In 2002, the U.S. Department of Education's (ED) Institute of Education Sciences (IES) established the What Works Clearinghouse (WWC) to collect, review, and report on studies of education interventions. The growing focus on evidence-based decision making increased demand for this type of information. Since...
- Evaluating nutrition and physical activity programs
- Research design
- Data collection
- Childhood obesity
- Strengthening and Disseminating Research
- Early Childhood
- Systematic Evidence Reviews
Kelley Borradaile has expertise in evaluating school-based nutrition and physical activity programs using both experimental and quasi-experimental methods.
Borradaile contributes her expertise to projects in nutrition and education. She is the survey director for the evaluation of the Harlem Children’s Zone’s Healthy Harlem Program, an obesity prevention and treatment program for about 8,000 students being implemented in early child care programs, charter schools, and after-school programs. She served as the deputy survey director for an evaluation of Playworks, a physical activity program for elementary schools, helping to develop a gold standard approach to data collection and training data collection staff. Borradaile is also a topic area lead and lead methodologist for the What Works Clearinghouse (WWC), an initiative of the U.S. Department of Education’s Institute of Education Sciences to identify evidence-based programs and practices in education. She was also the survey director for a Food and Nutrition Service project that developed and tested simplified tools for monitoring school food authorities’ compliance with new meal requirements.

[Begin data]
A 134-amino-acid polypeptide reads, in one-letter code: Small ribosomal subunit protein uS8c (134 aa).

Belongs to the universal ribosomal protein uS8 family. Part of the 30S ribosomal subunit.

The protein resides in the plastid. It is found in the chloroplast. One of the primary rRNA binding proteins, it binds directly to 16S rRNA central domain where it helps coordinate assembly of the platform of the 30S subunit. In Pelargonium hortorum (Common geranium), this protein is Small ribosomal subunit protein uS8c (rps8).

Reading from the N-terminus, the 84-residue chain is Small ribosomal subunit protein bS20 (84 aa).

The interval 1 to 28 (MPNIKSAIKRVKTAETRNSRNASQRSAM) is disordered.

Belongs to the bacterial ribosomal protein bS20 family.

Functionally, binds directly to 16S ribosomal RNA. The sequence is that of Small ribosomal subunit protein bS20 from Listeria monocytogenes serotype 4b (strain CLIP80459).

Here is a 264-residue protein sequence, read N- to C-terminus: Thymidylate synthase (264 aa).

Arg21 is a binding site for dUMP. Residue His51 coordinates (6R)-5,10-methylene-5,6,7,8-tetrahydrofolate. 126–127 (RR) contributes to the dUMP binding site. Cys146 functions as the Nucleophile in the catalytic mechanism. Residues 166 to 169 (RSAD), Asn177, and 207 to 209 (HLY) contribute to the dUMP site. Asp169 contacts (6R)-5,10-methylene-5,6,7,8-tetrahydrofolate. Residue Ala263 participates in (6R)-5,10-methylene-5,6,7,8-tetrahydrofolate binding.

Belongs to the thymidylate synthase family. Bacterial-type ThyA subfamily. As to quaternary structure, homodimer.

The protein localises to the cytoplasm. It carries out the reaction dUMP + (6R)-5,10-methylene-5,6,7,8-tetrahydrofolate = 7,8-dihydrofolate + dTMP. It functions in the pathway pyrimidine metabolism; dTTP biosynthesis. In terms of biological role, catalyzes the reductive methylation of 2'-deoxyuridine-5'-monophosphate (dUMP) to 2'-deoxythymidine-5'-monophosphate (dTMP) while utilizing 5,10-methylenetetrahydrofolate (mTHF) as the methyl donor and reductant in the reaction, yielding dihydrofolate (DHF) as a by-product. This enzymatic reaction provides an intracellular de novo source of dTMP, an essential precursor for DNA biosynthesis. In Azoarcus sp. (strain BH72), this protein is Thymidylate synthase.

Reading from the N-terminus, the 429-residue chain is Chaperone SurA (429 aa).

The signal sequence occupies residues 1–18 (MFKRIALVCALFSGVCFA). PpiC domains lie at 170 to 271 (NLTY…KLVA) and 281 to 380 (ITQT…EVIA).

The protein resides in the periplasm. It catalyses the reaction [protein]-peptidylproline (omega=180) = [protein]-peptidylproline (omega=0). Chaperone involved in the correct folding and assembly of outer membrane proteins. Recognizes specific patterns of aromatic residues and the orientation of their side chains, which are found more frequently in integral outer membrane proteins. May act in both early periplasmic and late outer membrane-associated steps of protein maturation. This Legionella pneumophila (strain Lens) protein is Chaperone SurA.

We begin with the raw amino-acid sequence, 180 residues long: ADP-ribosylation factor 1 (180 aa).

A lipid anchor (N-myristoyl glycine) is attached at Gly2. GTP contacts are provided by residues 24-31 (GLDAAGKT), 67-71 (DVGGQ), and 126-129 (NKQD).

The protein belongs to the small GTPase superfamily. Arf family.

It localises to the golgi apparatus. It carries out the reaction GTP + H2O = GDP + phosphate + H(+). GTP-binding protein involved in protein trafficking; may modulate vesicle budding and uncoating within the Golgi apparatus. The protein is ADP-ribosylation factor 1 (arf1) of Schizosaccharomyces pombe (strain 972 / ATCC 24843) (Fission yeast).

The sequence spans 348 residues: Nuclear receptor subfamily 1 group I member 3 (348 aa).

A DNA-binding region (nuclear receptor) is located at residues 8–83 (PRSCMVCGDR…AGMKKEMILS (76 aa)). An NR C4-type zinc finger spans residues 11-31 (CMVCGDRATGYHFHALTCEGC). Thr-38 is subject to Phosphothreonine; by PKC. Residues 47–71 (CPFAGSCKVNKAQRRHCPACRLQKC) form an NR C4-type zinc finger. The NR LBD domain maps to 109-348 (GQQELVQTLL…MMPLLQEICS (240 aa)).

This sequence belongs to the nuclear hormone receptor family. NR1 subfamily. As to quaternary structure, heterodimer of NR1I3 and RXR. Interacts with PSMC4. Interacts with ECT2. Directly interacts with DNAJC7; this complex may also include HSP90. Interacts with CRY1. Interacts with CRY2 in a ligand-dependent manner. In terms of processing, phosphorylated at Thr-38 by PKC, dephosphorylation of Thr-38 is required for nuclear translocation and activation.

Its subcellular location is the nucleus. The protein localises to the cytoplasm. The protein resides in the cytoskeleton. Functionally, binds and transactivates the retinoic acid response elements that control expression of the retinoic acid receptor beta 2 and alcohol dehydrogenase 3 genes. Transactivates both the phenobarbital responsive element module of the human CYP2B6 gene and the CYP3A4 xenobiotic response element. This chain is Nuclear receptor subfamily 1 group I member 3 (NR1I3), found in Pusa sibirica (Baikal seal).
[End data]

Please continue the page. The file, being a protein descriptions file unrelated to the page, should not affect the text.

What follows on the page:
Borradaile joined Mathematica in 2010 from Temple University, where she studied school-based obesity prevention efforts in Philadelphia. She is a reviewer for numerous journals, including Health Psychology, the Journal of the American Medical Association, the New England Journal of Medicine, Obesity, and Pediatrics. She holds a Ph.D. in policy research, evaluation, and measurement from the University of Pennsylvania.